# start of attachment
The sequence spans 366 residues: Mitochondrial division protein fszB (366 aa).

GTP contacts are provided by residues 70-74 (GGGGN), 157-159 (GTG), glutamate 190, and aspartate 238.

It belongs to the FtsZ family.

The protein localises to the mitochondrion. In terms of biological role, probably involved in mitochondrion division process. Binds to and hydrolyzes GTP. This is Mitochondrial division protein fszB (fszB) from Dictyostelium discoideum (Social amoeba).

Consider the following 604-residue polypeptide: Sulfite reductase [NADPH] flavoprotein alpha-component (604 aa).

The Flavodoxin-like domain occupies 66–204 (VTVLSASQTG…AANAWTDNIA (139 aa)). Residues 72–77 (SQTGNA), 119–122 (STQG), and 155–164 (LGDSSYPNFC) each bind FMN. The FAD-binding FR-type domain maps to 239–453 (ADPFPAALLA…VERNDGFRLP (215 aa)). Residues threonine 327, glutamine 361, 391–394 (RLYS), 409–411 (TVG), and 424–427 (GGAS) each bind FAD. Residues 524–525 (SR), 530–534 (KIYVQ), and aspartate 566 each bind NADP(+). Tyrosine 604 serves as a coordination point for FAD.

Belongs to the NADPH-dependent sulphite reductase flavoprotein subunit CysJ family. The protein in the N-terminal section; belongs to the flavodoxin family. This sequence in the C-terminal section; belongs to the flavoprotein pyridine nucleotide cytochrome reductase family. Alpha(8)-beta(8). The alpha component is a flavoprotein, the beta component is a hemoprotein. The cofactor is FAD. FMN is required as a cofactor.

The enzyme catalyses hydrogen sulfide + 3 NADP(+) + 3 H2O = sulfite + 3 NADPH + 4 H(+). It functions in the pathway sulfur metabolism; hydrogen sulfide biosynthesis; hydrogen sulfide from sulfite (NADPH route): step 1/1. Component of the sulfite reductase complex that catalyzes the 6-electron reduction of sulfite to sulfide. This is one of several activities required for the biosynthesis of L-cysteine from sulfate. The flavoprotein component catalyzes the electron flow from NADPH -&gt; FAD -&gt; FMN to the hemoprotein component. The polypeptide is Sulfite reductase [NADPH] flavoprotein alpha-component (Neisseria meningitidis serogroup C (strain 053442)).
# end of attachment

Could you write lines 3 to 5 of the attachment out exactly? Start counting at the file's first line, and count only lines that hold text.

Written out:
It belongs to the FtsZ family.

The protein localises to the mitochondrion. In terms of biological role, probably involved in mitochondrion division process. Binds to and hydrolyzes GTP. This is Mitochondrial division protein fszB (fszB) from Dictyostelium discoideum (Social amoeba).

Consider the following 604-residue polypeptide: Sulfite reductase [NADPH] flavoprotein alpha-component (604 aa).